His way of fruitful applying the Word of God shows also the fulfilment and enhanced sharpness: “him alone you must serve” – says Jesus. You are to be servant only to God. The word μόνος is a clarifying addition of Rabbi Yeshua to the Scriptures (“Yahweh, your God, you shall fear, him you shall serve” Deut 6:13a). Both – προσκυνέω as well as μόνος – conform to Luke and Matthew.

3. The third temptation is double sacrilege. Both are evident. One is the attempt to abuse the Holy House of God for a diabolic show opposed to the Son of God. In the essence it is not without intention to attack his very life. This could be the first reason why Luke is placing this theme to position three, taking distance to Matthew’s order. The command βάλε σεαυτόν (Luke 4:9, the same wording as Matt 4:6 in the “second temptation”): “Throw yourself down!” is not only the last attempt to give orders, but a treacherous call for suicide. The “Murderer from the start” (John 8:44) is without mask in his demand: “Finish your life” – And it was the life Jesus was from the first temptation trying to foster and sustain adequately using the Scriptures.

The extreme badness and perfidy is at the same time part of the text-structure in Luke 4. After two γέγραπται called out by Rabbi Yeshua to apply protection of the holy Word of God, the third γέγραπται (Luke 4:10) is a part of the diabolic aggression. The Enemy dares to take over the method of Jesus. The choice of Luke gives the greatest importance to this third and the highest step of gradation. Dark and awful abuse of divine Word is an everlasting warning not to exploit Scriptures against their own intention, but to pay respect and be responsible and honest before the Holy Text.

How hollow and false is the misuse of the Scripture in the mouth of the Tempter shows the wording of the Psalm 91:12. In the Psalm there is a clear description of human walking on the ground: “you will not dash your foot against a stone”. The Psalm gives no idea of jumping or flying or throwing oneself. The misuse of the Word of God is not only evil and unholy, but is a poor mistake by itself.

The solution of the intense dynamics Luke is giving by a new term. Rabbi Yeshua, although once more quoting the same Book of Deuteronomy, gives now the crucial new introduction. As opposed to γέγραπται for the final temptation there is an εἴρηται – “it is said” (Luke 4:12) instead of “it is written”.

Jesus is giving a clear evidence of calling upon the living tradition, creating fundament for Pauline distinction in Second Corinthians: “not letter, but Spirit” (2 Cor 3:6).  The introduction “it is said” calls to mind more vividly how and what Moses was saying giving his testament on the last day of his life, giving special tone to what the Lord “has written for our instruction” (cf. Exod 24:12).

The similar tendency seems to be in the contents of the scriptural quote. Jesus is taking over the warning not to tempt God from Deut 6:16. But in the Gospels (Luke 4:12; Matt 4:7) the Hebrew original is changed according to the translation of the Greek Bible, rendering the verb in singular instead of plural. In this way it is personal, not only collective: “Thou shall not put your God to test!” (Luke 4:12), In Luke’s passage this is a direct and effective command to end the testing.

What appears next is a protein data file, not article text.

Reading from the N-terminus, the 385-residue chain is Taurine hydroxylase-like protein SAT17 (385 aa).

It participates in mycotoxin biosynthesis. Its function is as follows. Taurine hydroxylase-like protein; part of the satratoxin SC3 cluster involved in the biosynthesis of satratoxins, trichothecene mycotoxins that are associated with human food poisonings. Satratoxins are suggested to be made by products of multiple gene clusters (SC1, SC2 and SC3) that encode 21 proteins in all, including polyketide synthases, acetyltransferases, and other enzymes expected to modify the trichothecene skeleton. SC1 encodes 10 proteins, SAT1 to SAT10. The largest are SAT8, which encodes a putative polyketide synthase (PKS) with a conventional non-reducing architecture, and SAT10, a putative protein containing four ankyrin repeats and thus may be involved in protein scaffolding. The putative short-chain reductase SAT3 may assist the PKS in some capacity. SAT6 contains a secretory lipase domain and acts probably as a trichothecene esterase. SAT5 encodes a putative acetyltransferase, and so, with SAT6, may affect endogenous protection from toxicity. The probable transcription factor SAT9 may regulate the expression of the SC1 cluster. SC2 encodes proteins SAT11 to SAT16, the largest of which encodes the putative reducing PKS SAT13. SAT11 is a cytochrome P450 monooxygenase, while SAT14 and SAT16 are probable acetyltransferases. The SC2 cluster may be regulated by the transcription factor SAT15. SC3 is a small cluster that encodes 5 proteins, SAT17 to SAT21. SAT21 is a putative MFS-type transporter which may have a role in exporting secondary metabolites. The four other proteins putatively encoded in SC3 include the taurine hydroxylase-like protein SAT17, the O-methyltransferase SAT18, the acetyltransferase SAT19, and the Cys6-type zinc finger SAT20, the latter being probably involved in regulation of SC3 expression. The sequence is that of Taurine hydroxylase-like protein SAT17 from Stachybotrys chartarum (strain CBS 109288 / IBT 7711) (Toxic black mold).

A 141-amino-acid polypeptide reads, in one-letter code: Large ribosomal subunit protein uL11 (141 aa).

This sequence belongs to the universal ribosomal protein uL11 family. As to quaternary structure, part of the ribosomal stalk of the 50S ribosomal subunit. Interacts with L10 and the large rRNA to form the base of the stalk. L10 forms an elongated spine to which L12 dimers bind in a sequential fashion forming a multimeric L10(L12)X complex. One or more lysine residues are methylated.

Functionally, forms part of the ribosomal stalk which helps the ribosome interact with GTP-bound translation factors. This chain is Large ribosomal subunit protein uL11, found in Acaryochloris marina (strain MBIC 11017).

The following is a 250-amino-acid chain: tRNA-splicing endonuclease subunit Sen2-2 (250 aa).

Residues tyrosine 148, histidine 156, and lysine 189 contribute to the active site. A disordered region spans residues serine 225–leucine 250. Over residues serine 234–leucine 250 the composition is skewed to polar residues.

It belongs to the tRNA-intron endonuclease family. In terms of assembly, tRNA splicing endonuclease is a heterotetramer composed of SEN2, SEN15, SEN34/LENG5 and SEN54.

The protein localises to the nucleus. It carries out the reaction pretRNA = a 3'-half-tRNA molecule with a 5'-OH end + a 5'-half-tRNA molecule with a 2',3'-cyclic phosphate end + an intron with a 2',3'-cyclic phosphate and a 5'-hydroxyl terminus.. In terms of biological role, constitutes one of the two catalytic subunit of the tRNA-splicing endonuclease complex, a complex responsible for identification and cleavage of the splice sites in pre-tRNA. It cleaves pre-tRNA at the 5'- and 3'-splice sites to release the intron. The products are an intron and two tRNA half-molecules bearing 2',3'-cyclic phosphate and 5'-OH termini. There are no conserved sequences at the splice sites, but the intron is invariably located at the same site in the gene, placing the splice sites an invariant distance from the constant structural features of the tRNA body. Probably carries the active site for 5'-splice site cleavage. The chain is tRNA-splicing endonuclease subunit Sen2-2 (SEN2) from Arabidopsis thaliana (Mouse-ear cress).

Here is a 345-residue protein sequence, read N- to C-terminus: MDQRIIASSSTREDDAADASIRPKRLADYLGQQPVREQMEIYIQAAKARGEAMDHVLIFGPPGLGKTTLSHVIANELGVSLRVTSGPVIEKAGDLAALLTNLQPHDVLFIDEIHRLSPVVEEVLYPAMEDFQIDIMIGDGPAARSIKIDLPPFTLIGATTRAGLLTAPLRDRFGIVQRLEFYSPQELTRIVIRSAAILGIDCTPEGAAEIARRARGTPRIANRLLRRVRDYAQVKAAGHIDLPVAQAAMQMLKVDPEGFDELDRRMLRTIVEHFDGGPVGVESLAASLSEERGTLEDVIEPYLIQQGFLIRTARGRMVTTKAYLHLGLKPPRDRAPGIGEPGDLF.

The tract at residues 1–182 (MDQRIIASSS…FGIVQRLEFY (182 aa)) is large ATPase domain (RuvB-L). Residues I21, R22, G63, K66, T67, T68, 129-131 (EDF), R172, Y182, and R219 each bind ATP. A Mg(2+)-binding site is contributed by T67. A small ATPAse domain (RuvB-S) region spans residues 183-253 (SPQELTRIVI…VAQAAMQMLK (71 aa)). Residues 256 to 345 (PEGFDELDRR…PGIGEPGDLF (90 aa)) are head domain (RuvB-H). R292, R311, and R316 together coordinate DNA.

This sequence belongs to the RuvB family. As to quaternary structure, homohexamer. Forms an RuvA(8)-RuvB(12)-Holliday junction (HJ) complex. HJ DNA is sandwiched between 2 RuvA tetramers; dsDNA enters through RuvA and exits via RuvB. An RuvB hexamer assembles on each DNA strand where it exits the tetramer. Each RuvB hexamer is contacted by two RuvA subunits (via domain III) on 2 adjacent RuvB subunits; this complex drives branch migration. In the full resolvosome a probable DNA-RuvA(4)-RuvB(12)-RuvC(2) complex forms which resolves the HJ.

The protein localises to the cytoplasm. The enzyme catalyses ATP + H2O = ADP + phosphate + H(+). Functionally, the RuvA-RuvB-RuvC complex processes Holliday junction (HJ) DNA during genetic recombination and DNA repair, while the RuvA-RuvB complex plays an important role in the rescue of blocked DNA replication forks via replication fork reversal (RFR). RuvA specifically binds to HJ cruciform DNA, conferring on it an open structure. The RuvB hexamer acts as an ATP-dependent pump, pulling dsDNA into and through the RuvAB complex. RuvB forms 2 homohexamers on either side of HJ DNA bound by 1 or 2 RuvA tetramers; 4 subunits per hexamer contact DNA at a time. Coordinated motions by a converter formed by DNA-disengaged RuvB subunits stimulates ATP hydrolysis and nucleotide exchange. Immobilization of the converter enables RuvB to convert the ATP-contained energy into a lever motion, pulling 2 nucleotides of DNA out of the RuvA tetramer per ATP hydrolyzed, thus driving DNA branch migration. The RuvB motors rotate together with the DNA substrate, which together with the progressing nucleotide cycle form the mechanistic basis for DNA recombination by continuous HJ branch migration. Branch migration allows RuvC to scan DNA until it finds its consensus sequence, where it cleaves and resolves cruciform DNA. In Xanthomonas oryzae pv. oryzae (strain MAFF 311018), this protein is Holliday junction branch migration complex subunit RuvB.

Niko Bilić, SJ

Heart of a mother

The spirituality of Mother Mary for today

The well-known biblical account about the wedding in Cana of Galilee shows how strong is the influence of Mother Mary. With her action she makes the disciples come to the faith in Jesus: “His disciples believed in him” – the Gospel says in the end. (John 2:11).

It is the person of Mother that causes that to the disciples at the beginning (John 2:2), there come brothers (2:12) of Jesus at the end. Here is already the power of the person who will afterwards remain in the midst of disciples in unanimous prayer for the Spirit (Acts 1:14).

It is her contribution in Cana, that – according to the judgment of the steward – the man brings forth the good, that he was keeping for himself until then (Jn 2:10). A mother makes it possible.

In a very practical thing she shows not only that she has an eye for the need of people, but also that her attentive heart recognizes in this everyday situation one opportunity to realize the Word of God. For her son Jesus she uses the words the Pharaoh said in the era of great famine throughout the country for Joseph. The people came seeking help and then they heard from the Pharaoh who has the rescue: “Do whatever he tells you!” (Genesis 41:55). The Virgin Mary at Cana recognizes in her son – despite his harsh response – the universal savior.

She is a woman for whom the angel said from the beginning that she is full of grace (Luke 1:28). Thus it is clear that a pure heart – which Master will later on declare blessed – is not an empty heart. She has found grace (Luke 1:30) – the angel said, pointing out where is the source of being full of grace. At the same time this is a proof that her search was successful.

This does not mean an exclusion of human emotions. The angel saw her fear – that’s why he said: “Do not be afraid!” (Luke 1:30).

To understand the language of the angel does not mean to have all the solutions and answers in advance. Mary was asking herself about what the greeting at the beginning meant (Luke 1:29) And it is in this reflection that a reflectivity begins, which is the nucleus of Ignatian spirituality and expresses such a simple and important truth: Not only in the Word of God, not only in the sacraments and miracles, not only by special enlightenment and personal revelation, but in that what happens to us in life, we can recognize the will of God. In our experience God reveals himself to us.